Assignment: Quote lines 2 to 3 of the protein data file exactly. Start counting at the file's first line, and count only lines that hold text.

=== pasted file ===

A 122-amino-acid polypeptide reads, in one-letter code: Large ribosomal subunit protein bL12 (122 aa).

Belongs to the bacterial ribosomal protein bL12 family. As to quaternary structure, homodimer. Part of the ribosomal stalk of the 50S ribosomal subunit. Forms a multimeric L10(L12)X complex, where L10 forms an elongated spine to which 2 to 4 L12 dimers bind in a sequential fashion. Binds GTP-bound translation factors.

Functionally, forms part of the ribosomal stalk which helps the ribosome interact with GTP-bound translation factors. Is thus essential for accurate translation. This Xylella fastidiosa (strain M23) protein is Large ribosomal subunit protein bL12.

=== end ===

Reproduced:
Belongs to the bacterial ribosomal protein bL12 family. As to quaternary structure, homodimer. Part of the ribosomal stalk of the 50S ribosomal subunit. Forms a multimeric L10(L12)X complex, where L10 forms an elongated spine to which 2 to 4 L12 dimers bind in a sequential fashion. Binds GTP-bound translation factors.

Functionally, forms part of the ribosomal stalk which helps the ribosome interact with GTP-bound translation factors. Is thus essential for accurate translation. This Xylella fastidiosa (strain M23) protein is Large ribosomal subunit protein bL12.